This masterpiece is included in the LGBTQ+ tour of the museum because it makes you think about gender stereotypes.  Can you make out the gender of the children in this portrait at first glance? Young boys and girls used to be clothed exactly the same for the sake of convenience. You can probably guess that the two children on the left are boys because they’re next to their father and not wearing a necklace with crucifix. Painter Cornelis de Vos was a friend of Rubens and mastered different genres. Group portraits were his speciality and he was particularly adept at portraying children. He does not depict them as small grown-ups, but shows them as spontaneous and open as in real life.

Family Portrait, c. 1630–1635

7. Interior or A Loving Couple – Léon De Smet

You may have to look carefully to see the loving couple in this painting from the collection. Do you see them, a bit hidden in a dark corner, locked in an ardent embrace? What a contrast with the light-coloured room they are in. Léon De Smet used a refined palette, a impressionistic touch and a well-balanced composition. You become absorbed in the dreamlike atmosphere when you’re looking at the painting. For art connoisseurs: the artist integrated two of his own paintings in this work. They are hanging on the wall. And on the mantelpiece, you can see a well-known sculpture: ‘The Little Relic Bearer’ by George Minne. So be sure to stop at this work and be swept away by the serene poetry characteristic of De Smet’s oeuvre.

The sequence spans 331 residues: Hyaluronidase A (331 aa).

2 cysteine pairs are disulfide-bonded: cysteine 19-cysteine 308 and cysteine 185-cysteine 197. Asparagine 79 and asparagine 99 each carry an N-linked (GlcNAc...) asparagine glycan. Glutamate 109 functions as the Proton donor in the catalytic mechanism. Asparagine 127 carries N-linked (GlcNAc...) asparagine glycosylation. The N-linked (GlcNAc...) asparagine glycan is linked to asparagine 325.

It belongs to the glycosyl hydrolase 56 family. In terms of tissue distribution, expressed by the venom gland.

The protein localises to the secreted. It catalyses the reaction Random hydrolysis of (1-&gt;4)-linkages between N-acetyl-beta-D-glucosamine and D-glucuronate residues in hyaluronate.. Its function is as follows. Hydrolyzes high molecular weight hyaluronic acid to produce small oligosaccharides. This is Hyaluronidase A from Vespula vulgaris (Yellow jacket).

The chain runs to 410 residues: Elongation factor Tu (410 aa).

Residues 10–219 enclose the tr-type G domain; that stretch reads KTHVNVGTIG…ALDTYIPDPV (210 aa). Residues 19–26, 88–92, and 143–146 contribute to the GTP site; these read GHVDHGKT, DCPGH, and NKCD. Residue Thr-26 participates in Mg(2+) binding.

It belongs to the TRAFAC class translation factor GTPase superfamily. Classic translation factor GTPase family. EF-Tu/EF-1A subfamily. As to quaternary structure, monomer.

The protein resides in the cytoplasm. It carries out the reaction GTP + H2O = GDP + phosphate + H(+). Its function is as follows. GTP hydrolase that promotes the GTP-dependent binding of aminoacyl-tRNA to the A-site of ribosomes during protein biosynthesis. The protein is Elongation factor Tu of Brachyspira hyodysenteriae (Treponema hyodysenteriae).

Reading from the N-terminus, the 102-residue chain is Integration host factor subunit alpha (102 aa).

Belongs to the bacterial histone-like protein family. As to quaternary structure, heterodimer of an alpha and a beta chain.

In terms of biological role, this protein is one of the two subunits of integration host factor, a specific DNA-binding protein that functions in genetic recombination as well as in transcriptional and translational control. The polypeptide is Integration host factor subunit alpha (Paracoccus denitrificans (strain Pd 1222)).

Interior or A Loving Couple, 1911

8. Fugue – Gustave Van de Woestyne

‘Fugue’ is one of the most expressionistic works by painter Gustave Van de Woestyne and one of the highlights of MSK. It hasn’t lost its appeal, even after nearly a century. ‘Fugue’ shows a farmer in his environment. What are the elements that shape and give meaning to his life? His home, the church, animals, nature. All components are highly stylised and broken up in contrasting planes of colour. The painting’s composition can be compared to a collage. Quite modern, it’s recognizable and surprising at the same time. A wonderfully abstract and unique piece in the museum.

Fugue, 1925

9. A Spaniard in Paris, or Portrait of the Painter Francisco Iturrino – Henri Evenepoel

We conclude with a masterpiece by Henri Evenepoel, the only work the painter sold to a museum in his lifetime. ‘A Spaniard in Paris’ is a portrait of Spanish painter Francisco Iturrino, who was a friend of Evenepoel. We see a monumental figure dressed in a cape who seems to step out of the picture. The setting is bohemian Paris, with a bright red Moulin Rouge in the background. This painting looks modern, with its bold composition, distinct style and foreshortening. Old photographs show us that the figure of Iturrino was painted first and the background last. Come and take a close look!

These are nine good reasons to  pay a visit to MSK. But there are many more, of course. Come and discover them for yourself.

The Spaniard in Paris, or Portrait of the Painter Francisco Iturrino, 1899

Online ticketing Museum of Fine Arts